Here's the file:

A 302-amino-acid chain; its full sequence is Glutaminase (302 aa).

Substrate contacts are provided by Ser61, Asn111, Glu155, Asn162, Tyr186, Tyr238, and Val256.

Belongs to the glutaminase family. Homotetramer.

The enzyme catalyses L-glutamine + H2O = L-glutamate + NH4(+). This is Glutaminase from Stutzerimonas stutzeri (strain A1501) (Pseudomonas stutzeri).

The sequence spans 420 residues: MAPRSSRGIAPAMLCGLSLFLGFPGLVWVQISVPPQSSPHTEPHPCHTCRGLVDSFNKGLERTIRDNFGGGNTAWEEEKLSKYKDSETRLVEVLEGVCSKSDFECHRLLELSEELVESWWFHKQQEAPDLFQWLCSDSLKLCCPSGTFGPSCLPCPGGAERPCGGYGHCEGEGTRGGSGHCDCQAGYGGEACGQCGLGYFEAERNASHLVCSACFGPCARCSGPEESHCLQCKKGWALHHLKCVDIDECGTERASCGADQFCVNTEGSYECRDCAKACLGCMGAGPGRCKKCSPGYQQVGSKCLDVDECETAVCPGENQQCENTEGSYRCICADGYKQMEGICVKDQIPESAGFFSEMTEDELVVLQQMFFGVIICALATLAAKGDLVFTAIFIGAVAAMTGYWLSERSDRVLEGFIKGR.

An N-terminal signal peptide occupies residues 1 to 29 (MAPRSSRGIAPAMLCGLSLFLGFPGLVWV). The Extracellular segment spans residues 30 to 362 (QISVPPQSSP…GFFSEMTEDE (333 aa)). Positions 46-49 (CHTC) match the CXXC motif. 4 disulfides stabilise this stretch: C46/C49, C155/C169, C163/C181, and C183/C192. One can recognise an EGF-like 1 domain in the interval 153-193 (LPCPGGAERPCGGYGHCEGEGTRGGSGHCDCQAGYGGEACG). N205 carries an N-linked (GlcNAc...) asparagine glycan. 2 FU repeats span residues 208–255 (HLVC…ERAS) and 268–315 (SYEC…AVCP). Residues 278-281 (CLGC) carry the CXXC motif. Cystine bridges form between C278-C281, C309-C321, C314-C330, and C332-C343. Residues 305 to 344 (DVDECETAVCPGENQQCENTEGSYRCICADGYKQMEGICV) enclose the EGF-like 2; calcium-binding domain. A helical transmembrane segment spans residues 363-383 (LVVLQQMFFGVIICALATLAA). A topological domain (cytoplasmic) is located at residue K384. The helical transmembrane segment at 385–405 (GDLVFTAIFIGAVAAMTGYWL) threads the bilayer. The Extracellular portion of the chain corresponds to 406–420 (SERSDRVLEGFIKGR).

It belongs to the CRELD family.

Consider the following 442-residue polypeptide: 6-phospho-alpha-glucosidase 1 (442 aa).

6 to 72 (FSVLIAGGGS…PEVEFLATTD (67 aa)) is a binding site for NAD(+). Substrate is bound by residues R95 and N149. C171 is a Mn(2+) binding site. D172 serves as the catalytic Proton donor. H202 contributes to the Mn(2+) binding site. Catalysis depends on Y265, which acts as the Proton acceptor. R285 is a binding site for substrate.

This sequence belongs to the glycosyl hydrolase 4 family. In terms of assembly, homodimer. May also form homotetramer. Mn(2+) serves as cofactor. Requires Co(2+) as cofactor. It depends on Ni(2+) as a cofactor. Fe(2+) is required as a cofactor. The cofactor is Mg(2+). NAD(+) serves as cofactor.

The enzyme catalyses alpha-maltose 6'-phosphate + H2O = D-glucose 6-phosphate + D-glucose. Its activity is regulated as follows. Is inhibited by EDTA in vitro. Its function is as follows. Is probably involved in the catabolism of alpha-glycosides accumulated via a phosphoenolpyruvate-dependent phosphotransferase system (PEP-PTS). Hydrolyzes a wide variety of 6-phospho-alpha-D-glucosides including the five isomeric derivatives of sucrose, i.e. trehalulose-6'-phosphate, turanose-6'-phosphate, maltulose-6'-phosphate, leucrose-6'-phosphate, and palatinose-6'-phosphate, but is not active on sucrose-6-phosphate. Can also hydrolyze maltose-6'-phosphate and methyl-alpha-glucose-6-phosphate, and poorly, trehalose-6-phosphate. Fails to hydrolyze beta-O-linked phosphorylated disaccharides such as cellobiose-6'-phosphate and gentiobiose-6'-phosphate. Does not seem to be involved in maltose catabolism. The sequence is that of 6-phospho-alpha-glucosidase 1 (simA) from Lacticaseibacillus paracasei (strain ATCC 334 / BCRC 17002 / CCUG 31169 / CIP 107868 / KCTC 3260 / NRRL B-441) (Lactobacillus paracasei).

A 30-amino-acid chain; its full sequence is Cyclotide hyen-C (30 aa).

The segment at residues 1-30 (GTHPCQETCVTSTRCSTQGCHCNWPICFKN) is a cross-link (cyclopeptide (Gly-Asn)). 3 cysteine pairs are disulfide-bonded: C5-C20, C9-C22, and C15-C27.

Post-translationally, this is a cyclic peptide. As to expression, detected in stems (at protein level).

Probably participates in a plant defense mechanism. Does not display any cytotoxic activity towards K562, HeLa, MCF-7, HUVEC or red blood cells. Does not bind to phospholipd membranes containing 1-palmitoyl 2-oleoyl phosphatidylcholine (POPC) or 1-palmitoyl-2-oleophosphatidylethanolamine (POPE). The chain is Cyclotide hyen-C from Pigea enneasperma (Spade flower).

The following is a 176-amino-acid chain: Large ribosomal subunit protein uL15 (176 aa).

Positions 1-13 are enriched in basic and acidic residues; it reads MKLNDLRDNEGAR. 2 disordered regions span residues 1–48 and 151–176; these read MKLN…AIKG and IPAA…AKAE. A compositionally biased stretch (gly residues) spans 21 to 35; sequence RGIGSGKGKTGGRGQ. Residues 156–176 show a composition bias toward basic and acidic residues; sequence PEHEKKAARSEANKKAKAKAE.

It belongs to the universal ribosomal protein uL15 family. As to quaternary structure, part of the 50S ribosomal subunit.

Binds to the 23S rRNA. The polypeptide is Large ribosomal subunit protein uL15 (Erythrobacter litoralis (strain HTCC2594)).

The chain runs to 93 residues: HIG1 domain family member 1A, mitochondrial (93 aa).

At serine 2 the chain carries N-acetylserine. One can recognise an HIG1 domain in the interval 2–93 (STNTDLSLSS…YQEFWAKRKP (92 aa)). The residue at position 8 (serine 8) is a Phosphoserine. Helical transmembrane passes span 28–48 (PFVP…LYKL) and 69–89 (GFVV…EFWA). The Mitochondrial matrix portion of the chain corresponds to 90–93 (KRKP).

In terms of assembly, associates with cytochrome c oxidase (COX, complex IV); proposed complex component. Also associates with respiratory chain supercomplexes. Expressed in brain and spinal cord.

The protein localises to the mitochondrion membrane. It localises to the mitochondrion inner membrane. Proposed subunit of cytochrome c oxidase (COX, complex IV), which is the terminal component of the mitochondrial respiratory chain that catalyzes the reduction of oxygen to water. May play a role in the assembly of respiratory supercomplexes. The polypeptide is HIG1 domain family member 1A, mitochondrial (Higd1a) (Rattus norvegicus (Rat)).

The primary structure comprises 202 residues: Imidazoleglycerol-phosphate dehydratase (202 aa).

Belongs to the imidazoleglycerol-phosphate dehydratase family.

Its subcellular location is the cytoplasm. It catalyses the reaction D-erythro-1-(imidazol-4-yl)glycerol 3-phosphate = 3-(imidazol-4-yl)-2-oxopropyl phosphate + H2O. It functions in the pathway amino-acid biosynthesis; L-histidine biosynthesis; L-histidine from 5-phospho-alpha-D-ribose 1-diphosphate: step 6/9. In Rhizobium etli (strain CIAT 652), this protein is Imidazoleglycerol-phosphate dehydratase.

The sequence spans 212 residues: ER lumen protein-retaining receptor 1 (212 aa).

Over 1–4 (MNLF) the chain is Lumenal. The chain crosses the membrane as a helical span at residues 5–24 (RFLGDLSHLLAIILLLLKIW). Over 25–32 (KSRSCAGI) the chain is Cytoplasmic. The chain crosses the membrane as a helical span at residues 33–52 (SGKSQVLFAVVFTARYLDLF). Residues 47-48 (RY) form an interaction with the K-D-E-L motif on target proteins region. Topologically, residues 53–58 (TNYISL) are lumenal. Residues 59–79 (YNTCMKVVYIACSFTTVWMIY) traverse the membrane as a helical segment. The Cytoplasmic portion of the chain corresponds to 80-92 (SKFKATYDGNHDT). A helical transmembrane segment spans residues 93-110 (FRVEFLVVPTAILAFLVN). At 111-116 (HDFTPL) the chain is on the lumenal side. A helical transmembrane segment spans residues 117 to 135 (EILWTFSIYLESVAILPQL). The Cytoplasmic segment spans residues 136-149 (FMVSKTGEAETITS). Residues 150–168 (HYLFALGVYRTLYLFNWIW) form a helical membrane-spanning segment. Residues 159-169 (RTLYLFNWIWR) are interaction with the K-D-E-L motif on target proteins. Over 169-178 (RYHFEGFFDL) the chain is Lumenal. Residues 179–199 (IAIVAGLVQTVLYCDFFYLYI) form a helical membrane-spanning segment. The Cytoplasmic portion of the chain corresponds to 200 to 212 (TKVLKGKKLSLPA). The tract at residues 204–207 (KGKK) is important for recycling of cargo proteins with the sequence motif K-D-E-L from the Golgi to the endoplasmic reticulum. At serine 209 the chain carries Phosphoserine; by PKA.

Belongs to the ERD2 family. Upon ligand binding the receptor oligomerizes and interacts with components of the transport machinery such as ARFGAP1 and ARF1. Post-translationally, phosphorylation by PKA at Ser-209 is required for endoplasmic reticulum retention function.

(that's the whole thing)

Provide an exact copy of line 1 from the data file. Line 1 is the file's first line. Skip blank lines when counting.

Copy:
A 302-amino-acid chain; its full sequence is Glutaminase (302 aa).